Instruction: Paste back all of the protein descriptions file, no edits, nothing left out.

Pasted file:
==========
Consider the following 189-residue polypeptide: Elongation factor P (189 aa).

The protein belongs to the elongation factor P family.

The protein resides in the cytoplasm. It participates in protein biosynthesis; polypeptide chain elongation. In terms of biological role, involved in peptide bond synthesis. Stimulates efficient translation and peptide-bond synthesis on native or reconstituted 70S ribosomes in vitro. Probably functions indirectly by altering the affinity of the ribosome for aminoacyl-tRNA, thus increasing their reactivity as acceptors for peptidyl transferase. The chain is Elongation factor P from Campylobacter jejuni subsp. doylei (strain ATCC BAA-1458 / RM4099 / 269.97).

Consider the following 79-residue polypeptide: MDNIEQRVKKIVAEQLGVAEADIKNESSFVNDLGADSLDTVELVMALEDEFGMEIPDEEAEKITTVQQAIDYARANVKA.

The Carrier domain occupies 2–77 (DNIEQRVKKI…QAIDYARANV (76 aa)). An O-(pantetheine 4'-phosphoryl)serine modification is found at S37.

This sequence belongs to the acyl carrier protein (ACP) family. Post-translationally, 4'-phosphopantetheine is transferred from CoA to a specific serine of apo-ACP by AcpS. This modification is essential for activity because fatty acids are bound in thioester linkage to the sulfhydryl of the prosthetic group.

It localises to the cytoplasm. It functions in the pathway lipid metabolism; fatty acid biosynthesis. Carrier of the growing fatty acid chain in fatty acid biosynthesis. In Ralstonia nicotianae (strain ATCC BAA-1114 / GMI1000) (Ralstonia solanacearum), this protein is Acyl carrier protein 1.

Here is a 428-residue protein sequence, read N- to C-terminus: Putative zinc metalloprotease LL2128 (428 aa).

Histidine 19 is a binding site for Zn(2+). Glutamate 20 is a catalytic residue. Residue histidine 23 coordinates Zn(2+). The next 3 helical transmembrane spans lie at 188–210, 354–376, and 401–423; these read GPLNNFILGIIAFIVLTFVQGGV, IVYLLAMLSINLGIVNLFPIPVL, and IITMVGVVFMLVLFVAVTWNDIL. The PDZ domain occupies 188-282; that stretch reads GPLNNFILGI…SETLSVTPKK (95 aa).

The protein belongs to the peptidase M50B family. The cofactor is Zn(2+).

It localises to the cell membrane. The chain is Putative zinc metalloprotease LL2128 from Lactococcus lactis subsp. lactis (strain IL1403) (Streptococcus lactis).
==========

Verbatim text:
Consider the following 189-residue polypeptide: Elongation factor P (189 aa).

The protein belongs to the elongation factor P family.

The protein resides in the cytoplasm. It participates in protein biosynthesis; polypeptide chain elongation. In terms of biological role, involved in peptide bond synthesis. Stimulates efficient translation and peptide-bond synthesis on native or reconstituted 70S ribosomes in vitro. Probably functions indirectly by altering the affinity of the ribosome for aminoacyl-tRNA, thus increasing their reactivity as acceptors for peptidyl transferase. The chain is Elongation factor P from Campylobacter jejuni subsp. doylei (strain ATCC BAA-1458 / RM4099 / 269.97).

Consider the following 79-residue polypeptide: MDNIEQRVKKIVAEQLGVAEADIKNESSFVNDLGADSLDTVELVMALEDEFGMEIPDEEAEKITTVQQAIDYARANVKA.

The Carrier domain occupies 2–77 (DNIEQRVKKI…QAIDYARANV (76 aa)). An O-(pantetheine 4'-phosphoryl)serine modification is found at S37.

This sequence belongs to the acyl carrier protein (ACP) family. Post-translationally, 4'-phosphopantetheine is transferred from CoA to a specific serine of apo-ACP by AcpS. This modification is essential for activity because fatty acids are bound in thioester linkage to the sulfhydryl of the prosthetic group.

It localises to the cytoplasm. It functions in the pathway lipid metabolism; fatty acid biosynthesis. Carrier of the growing fatty acid chain in fatty acid biosynthesis. In Ralstonia nicotianae (strain ATCC BAA-1114 / GMI1000) (Ralstonia solanacearum), this protein is Acyl carrier protein 1.

Here is a 428-residue protein sequence, read N- to C-terminus: Putative zinc metalloprotease LL2128 (428 aa).

Histidine 19 is a binding site for Zn(2+). Glutamate 20 is a catalytic residue. Residue histidine 23 coordinates Zn(2+). The next 3 helical transmembrane spans lie at 188–210, 354–376, and 401–423; these read GPLNNFILGIIAFIVLTFVQGGV, IVYLLAMLSINLGIVNLFPIPVL, and IITMVGVVFMLVLFVAVTWNDIL. The PDZ domain occupies 188-282; that stretch reads GPLNNFILGI…SETLSVTPKK (95 aa).

The protein belongs to the peptidase M50B family. The cofactor is Zn(2+).

It localises to the cell membrane. The chain is Putative zinc metalloprotease LL2128 from Lactococcus lactis subsp. lactis (strain IL1403) (Streptococcus lactis).